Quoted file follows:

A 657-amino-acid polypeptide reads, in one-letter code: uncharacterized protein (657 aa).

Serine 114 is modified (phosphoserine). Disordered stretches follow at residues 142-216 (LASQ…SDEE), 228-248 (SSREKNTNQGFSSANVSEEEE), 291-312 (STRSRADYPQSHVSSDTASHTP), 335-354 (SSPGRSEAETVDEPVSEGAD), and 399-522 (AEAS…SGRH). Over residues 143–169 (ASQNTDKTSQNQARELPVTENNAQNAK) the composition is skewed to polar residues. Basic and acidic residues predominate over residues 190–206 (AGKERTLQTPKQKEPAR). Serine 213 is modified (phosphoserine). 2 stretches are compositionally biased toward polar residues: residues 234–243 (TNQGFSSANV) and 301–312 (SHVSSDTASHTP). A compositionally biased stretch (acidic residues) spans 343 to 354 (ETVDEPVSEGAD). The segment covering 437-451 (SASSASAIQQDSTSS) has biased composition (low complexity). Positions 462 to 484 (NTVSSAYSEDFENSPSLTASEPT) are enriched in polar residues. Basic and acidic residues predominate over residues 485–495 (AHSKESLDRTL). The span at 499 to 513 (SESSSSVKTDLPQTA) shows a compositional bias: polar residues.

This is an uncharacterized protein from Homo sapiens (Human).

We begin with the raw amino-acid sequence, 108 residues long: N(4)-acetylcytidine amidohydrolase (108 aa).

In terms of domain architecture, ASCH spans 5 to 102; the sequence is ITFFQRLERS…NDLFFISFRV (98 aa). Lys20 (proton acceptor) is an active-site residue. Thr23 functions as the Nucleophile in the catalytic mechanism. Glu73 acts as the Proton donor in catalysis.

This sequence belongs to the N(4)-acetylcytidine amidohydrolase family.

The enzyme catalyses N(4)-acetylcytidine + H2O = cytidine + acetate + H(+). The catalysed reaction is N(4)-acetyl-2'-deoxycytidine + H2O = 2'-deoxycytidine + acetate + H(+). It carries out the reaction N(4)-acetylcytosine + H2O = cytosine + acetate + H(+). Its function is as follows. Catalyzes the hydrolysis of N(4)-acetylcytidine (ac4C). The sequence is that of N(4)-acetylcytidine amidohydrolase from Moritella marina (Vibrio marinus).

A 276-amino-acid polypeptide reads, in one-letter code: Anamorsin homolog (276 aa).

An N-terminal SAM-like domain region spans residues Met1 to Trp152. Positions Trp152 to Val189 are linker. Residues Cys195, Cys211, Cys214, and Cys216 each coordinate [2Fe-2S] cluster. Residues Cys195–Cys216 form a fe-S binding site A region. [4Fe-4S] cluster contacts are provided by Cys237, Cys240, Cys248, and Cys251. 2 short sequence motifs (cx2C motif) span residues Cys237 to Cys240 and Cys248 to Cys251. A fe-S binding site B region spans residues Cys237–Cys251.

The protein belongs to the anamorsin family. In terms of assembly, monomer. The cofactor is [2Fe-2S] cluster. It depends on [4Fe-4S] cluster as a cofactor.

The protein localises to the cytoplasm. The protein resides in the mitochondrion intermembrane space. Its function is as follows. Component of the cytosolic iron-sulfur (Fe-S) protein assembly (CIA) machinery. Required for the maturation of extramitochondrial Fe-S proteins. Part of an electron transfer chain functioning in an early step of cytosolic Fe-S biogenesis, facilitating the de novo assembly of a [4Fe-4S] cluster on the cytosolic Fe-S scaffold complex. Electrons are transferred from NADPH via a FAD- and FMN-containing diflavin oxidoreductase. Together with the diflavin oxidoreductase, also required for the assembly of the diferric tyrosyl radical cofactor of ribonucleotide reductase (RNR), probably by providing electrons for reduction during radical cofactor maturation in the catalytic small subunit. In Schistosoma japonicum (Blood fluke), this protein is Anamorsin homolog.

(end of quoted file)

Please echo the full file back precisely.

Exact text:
A 657-amino-acid polypeptide reads, in one-letter code: uncharacterized protein (657 aa).

Serine 114 is modified (phosphoserine). Disordered stretches follow at residues 142-216 (LASQ…SDEE), 228-248 (SSREKNTNQGFSSANVSEEEE), 291-312 (STRSRADYPQSHVSSDTASHTP), 335-354 (SSPGRSEAETVDEPVSEGAD), and 399-522 (AEAS…SGRH). Over residues 143–169 (ASQNTDKTSQNQARELPVTENNAQNAK) the composition is skewed to polar residues. Basic and acidic residues predominate over residues 190–206 (AGKERTLQTPKQKEPAR). Serine 213 is modified (phosphoserine). 2 stretches are compositionally biased toward polar residues: residues 234–243 (TNQGFSSANV) and 301–312 (SHVSSDTASHTP). A compositionally biased stretch (acidic residues) spans 343 to 354 (ETVDEPVSEGAD). The segment covering 437-451 (SASSASAIQQDSTSS) has biased composition (low complexity). Positions 462 to 484 (NTVSSAYSEDFENSPSLTASEPT) are enriched in polar residues. Basic and acidic residues predominate over residues 485–495 (AHSKESLDRTL). The span at 499 to 513 (SESSSSVKTDLPQTA) shows a compositional bias: polar residues.

This is an uncharacterized protein from Homo sapiens (Human).

We begin with the raw amino-acid sequence, 108 residues long: N(4)-acetylcytidine amidohydrolase (108 aa).

In terms of domain architecture, ASCH spans 5 to 102; the sequence is ITFFQRLERS…NDLFFISFRV (98 aa). Lys20 (proton acceptor) is an active-site residue. Thr23 functions as the Nucleophile in the catalytic mechanism. Glu73 acts as the Proton donor in catalysis.

This sequence belongs to the N(4)-acetylcytidine amidohydrolase family.

The enzyme catalyses N(4)-acetylcytidine + H2O = cytidine + acetate + H(+). The catalysed reaction is N(4)-acetyl-2'-deoxycytidine + H2O = 2'-deoxycytidine + acetate + H(+). It carries out the reaction N(4)-acetylcytosine + H2O = cytosine + acetate + H(+). Its function is as follows. Catalyzes the hydrolysis of N(4)-acetylcytidine (ac4C). The sequence is that of N(4)-acetylcytidine amidohydrolase from Moritella marina (Vibrio marinus).

A 276-amino-acid polypeptide reads, in one-letter code: Anamorsin homolog (276 aa).

An N-terminal SAM-like domain region spans residues Met1 to Trp152. Positions Trp152 to Val189 are linker. Residues Cys195, Cys211, Cys214, and Cys216 each coordinate [2Fe-2S] cluster. Residues Cys195–Cys216 form a fe-S binding site A region. [4Fe-4S] cluster contacts are provided by Cys237, Cys240, Cys248, and Cys251. 2 short sequence motifs (cx2C motif) span residues Cys237 to Cys240 and Cys248 to Cys251. A fe-S binding site B region spans residues Cys237–Cys251.

The protein belongs to the anamorsin family. In terms of assembly, monomer. The cofactor is [2Fe-2S] cluster. It depends on [4Fe-4S] cluster as a cofactor.

The protein localises to the cytoplasm. The protein resides in the mitochondrion intermembrane space. Its function is as follows. Component of the cytosolic iron-sulfur (Fe-S) protein assembly (CIA) machinery. Required for the maturation of extramitochondrial Fe-S proteins. Part of an electron transfer chain functioning in an early step of cytosolic Fe-S biogenesis, facilitating the de novo assembly of a [4Fe-4S] cluster on the cytosolic Fe-S scaffold complex. Electrons are transferred from NADPH via a FAD- and FMN-containing diflavin oxidoreductase. Together with the diflavin oxidoreductase, also required for the assembly of the diferric tyrosyl radical cofactor of ribonucleotide reductase (RNR), probably by providing electrons for reduction during radical cofactor maturation in the catalytic small subunit. In Schistosoma japonicum (Blood fluke), this protein is Anamorsin homolog.